Coaches weigh in on format changes to schoolboy KO competitions

BY HOWARD WALKER
Senior Staff reporter
walkerh@jamaicaobserver.com

Sunday, September 23, 2018

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There have been varying views on the change of format for the Walker and Ben Francis Cup knockout competitions, with some coaches in agreement, others indecisive, and one even calling it ridiculous.

The Corporate Area Walker Cup has been around since 1961 and the Ben Francis for rural schools has been vied for since 1982. Both cups are key components of the traditional triple crown jewel of schoolboy football.

The Walker and Ben Francis cups will now be contested by teams that are knocked out of the Manning Cup in the second round and out of the quarter-finals of the daCosta Cup competition.

ISSA admitted that the changes have watered down the competitions but said it was necessary to avoid a congested season. In case the new format doesn't work, organisers can revert to the original system.

Omar Wedderburn, head coach of St Elizabeth Technical High School which has won the Ben Francis Cup six consecutive years between 2010 and 2015, said he would have approached it differently, but generally has no problem with the change.

“It doesn't really affect me in no way or form in terms of championship or the hunt towards a title. They said it is a new initiative to encourage some other schools to go on and get a title or two, but for the main contenders year to year, they still have their eyes on the big prize,” said Wedderburn.

“Schools like us, we are not looking an easy road to go and win a title... we have our eyes set on the big picture and the big picture is to win the daCosta Cup and go on to the Olivier Shield. Whatever comes after that is plus,” he added.

Kingston College Head Coach Ludlow Bernard, who won two Walker Cup titles with Wolmer's Boys' in 2012 and 2013, and again with KC in 2016, believes ISSA should have consulted the stakeholders first.

“I really think it's ridiculous. You are really devaluing the significance of that particular trophy and I am sure Mr “Chicken” Walker would not have been in approval of such a circumstance,” said Bernard.

“As a matter of fact, what it is now boiling down to is just like a consolation trophy, and ISSA needs to be very careful as to the message it sends where this is concerned.

“All trophies should be competed for and won by the best teams, and not necessarily a group of teams that are not in the top echelon, so to speak,” Bernard added.

Head coach of daCosta Cup champions Ruseas High School, Vassell Reynolds, who won the Walker Cup with Wolmer's Boys' in 2015, said he supports both sides of the debate.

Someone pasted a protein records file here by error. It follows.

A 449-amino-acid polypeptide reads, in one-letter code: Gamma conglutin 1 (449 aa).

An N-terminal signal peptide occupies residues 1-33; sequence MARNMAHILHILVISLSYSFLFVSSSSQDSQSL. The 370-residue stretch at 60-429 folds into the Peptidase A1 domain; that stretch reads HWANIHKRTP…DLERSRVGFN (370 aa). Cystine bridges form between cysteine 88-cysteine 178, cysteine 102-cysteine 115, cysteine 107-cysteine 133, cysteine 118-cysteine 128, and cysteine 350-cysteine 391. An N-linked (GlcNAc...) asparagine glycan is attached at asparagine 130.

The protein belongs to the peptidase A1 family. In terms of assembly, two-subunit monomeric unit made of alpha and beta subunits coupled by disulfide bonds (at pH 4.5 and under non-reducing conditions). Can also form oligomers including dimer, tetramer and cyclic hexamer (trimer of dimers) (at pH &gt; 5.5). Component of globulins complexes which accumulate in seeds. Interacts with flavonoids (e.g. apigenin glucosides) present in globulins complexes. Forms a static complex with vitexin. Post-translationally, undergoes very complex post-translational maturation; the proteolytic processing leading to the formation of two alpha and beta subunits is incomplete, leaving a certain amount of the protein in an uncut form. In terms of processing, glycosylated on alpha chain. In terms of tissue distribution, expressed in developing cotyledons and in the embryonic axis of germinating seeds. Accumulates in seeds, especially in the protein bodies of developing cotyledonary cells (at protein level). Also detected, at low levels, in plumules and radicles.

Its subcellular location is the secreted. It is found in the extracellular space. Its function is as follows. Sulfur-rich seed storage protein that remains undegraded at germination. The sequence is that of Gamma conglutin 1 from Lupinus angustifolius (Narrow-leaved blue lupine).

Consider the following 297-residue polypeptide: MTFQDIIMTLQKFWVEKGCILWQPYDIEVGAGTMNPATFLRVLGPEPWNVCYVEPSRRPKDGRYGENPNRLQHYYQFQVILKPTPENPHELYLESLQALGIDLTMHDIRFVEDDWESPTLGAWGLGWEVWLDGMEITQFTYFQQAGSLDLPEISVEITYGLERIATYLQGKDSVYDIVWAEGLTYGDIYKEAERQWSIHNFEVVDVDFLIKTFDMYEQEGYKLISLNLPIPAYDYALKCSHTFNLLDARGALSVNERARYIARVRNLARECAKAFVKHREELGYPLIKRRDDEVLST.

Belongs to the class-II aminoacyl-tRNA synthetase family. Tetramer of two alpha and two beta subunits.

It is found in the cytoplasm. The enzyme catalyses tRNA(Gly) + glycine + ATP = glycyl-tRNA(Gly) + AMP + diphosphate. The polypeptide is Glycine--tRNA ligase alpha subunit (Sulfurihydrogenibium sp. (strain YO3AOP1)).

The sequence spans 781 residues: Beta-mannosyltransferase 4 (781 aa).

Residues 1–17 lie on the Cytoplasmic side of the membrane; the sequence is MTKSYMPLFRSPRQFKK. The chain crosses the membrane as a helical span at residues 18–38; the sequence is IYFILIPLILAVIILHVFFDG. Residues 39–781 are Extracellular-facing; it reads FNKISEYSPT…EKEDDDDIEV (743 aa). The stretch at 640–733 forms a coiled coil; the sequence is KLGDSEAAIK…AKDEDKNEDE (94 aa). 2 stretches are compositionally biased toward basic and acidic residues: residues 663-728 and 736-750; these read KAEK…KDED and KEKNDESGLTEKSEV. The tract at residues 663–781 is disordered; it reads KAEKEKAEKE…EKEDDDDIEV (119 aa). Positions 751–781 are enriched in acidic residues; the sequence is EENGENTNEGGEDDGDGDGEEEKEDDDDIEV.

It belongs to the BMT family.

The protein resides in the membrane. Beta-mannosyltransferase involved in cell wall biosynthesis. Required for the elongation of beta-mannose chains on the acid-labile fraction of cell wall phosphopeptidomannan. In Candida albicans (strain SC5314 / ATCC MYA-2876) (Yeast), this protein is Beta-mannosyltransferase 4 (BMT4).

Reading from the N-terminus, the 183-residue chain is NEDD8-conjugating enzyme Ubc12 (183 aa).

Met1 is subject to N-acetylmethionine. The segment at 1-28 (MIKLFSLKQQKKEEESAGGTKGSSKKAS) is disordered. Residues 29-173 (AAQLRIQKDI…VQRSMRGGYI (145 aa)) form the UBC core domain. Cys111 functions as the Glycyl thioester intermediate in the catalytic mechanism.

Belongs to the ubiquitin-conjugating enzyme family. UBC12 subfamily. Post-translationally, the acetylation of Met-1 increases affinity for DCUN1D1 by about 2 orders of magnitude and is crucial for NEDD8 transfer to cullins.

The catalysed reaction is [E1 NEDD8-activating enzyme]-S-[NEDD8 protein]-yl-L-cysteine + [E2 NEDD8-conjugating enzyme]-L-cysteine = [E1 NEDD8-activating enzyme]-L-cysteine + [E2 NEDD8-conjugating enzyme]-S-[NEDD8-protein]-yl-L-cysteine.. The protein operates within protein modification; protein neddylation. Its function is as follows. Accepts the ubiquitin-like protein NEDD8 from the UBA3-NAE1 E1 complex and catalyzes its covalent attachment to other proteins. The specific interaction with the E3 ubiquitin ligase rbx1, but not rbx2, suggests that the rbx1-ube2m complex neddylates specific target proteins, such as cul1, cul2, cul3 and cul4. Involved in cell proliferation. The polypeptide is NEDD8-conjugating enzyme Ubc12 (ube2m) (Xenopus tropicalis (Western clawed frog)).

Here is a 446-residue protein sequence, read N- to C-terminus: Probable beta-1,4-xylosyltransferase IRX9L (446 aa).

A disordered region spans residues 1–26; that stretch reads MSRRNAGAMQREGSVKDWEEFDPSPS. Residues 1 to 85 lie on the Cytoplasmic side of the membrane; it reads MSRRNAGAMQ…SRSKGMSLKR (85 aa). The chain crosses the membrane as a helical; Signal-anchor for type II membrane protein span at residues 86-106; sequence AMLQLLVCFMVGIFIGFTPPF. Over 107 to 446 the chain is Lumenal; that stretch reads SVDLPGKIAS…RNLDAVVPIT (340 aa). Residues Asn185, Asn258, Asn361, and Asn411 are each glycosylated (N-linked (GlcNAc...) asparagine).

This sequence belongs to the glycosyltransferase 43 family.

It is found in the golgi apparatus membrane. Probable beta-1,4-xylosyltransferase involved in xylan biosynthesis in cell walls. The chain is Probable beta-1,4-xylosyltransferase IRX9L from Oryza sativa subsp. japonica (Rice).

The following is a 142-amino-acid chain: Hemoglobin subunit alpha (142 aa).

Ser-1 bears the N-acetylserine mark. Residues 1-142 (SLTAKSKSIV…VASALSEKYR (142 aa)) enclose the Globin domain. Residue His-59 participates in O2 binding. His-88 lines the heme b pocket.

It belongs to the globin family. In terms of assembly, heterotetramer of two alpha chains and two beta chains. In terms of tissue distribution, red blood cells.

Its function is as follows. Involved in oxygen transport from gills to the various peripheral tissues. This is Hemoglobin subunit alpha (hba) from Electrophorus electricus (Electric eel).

“I am figuring that the idea behind ISSA's stance is to reward school programmes with lesser resources an opportunity to win a title.

“The schoolboy football will always be narrowed down, in terms of championship, to a limited number of schools, and so maybe that move would open the door a little for a lesser school,” said Reynolds, who was recently named head coach of premier league outfit Montego Bay United.

He continued: “Then there is the whole issue of the number of games played. Then I have been contemplating to agree on the whole matter that both the Walker Cup and Ben Francis have been watered down somewhat. I don't think this decision by ISSA would have helped that.

“My recommendation is to see to what extent you can make the winner of the Walker Cup and Ben Francis play off for a national championship, and that would mean to go back to the days of Nutriment Shield,” Reynolds added.

Reynolds believes the argument about too many games is not a strong one, as each team can register 30 players who they can rotate.

“But even though I understand from the two perspectives, I would have gone the other way around to boost the Walker Cup and Ben Francis — two cups that are very important —and people are saying that it has been watered down. I would have provided a national championship like the Olivier Shield between the two knockout winners,” he reiterated.

Meanwhile Devon Anderson, head coach of Holy Trinity, totally embraced the new format.

“I embraced it for more than one reason. The teams are pressured where playing extra games are concerned, and I was a recipient of that. However, this new format kind of help us to relax a bit more, knowing that we are one of the powerhouse teams,” said Anderson.

“I can attest to that, but nevertheless we are looking at the bigger picture and that our main focus is the Manning Cup — and whatever we get beyond that is a bonus and we appreciate it,” he added.

New head coach of Tarrant High School Calvert Fitzgerald says he understands the thinking behind the move.

“I understand it (giving other schools chance to win a title) from that perspective, but somehow I am not totally sold on it. In sports, the best teams should be given an opportunity to win,” said Fitzgerald.

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